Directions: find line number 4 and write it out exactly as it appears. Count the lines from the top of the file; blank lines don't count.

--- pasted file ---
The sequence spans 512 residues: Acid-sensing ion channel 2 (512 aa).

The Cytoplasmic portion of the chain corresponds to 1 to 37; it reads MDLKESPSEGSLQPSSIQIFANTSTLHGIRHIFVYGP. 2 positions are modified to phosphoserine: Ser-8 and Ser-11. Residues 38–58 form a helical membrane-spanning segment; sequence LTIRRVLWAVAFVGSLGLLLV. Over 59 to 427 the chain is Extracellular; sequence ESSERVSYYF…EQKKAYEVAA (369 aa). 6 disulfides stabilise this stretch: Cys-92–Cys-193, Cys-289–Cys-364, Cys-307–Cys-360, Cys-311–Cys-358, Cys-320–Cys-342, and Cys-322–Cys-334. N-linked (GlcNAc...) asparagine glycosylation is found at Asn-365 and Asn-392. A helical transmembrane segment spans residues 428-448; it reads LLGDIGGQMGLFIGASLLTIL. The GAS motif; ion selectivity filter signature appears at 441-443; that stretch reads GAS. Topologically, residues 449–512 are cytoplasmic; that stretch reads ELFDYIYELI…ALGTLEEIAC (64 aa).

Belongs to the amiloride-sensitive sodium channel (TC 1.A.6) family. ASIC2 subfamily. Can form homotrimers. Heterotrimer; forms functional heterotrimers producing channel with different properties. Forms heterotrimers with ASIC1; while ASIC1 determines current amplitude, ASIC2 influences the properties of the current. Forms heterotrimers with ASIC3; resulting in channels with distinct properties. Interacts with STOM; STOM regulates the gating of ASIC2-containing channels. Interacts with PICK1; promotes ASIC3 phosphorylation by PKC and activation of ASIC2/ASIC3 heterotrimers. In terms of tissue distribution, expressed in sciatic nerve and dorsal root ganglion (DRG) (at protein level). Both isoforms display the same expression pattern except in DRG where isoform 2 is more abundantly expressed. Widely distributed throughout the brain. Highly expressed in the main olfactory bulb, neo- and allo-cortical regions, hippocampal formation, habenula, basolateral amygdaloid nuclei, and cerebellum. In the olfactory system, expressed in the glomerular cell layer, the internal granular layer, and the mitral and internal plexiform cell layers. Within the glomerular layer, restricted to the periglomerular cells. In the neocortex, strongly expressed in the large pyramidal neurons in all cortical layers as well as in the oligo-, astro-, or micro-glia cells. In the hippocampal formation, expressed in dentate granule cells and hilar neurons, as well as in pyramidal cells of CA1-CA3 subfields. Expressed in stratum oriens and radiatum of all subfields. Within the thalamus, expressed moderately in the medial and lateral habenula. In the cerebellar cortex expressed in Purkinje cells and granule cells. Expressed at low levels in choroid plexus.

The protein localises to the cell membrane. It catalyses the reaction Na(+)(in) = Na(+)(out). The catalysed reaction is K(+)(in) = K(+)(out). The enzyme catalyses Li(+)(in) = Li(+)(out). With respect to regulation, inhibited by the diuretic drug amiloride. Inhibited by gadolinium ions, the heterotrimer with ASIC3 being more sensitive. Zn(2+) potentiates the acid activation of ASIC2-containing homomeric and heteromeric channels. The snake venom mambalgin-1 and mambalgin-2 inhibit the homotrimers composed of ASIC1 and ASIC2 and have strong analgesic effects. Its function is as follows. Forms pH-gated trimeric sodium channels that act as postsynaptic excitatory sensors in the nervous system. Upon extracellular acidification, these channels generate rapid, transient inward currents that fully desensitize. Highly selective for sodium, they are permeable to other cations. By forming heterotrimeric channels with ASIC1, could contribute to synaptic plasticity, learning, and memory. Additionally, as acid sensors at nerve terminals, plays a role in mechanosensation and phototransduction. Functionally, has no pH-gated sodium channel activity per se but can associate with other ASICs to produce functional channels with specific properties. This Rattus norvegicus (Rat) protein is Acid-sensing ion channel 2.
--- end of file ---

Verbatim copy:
The protein localises to the cell membrane. It catalyses the reaction Na(+)(in) = Na(+)(out). The catalysed reaction is K(+)(in) = K(+)(out). The enzyme catalyses Li(+)(in) = Li(+)(out). With respect to regulation, inhibited by the diuretic drug amiloride. Inhibited by gadolinium ions, the heterotrimer with ASIC3 being more sensitive. Zn(2+) potentiates the acid activation of ASIC2-containing homomeric and heteromeric channels. The snake venom mambalgin-1 and mambalgin-2 inhibit the homotrimers composed of ASIC1 and ASIC2 and have strong analgesic effects. Its function is as follows. Forms pH-gated trimeric sodium channels that act as postsynaptic excitatory sensors in the nervous system. Upon extracellular acidification, these channels generate rapid, transient inward currents that fully desensitize. Highly selective for sodium, they are permeable to other cations. By forming heterotrimeric channels with ASIC1, could contribute to synaptic plasticity, learning, and memory. Additionally, as acid sensors at nerve terminals, plays a role in mechanosensation and phototransduction. Functionally, has no pH-gated sodium channel activity per se but can associate with other ASICs to produce functional channels with specific properties. This Rattus norvegicus (Rat) protein is Acid-sensing ion channel 2.